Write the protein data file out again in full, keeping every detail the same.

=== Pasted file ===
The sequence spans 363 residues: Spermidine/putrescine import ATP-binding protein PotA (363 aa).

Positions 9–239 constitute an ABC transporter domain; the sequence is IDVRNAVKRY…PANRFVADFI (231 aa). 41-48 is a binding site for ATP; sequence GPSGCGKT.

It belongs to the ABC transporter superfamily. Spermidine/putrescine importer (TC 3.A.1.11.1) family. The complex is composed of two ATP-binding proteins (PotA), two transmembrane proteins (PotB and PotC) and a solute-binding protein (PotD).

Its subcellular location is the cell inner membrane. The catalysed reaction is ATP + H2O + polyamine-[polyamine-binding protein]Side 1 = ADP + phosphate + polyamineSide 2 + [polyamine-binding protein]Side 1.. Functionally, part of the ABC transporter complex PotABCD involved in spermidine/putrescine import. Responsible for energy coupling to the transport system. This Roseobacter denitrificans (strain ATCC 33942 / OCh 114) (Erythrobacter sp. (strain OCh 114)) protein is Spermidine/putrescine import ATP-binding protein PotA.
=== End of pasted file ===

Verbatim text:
The sequence spans 363 residues: Spermidine/putrescine import ATP-binding protein PotA (363 aa).

Positions 9–239 constitute an ABC transporter domain; the sequence is IDVRNAVKRY…PANRFVADFI (231 aa). 41-48 is a binding site for ATP; sequence GPSGCGKT.

It belongs to the ABC transporter superfamily. Spermidine/putrescine importer (TC 3.A.1.11.1) family. The complex is composed of two ATP-binding proteins (PotA), two transmembrane proteins (PotB and PotC) and a solute-binding protein (PotD).

Its subcellular location is the cell inner membrane. The catalysed reaction is ATP + H2O + polyamine-[polyamine-binding protein]Side 1 = ADP + phosphate + polyamineSide 2 + [polyamine-binding protein]Side 1.. Functionally, part of the ABC transporter complex PotABCD involved in spermidine/putrescine import. Responsible for energy coupling to the transport system. This Roseobacter denitrificans (strain ATCC 33942 / OCh 114) (Erythrobacter sp. (strain OCh 114)) protein is Spermidine/putrescine import ATP-binding protein PotA.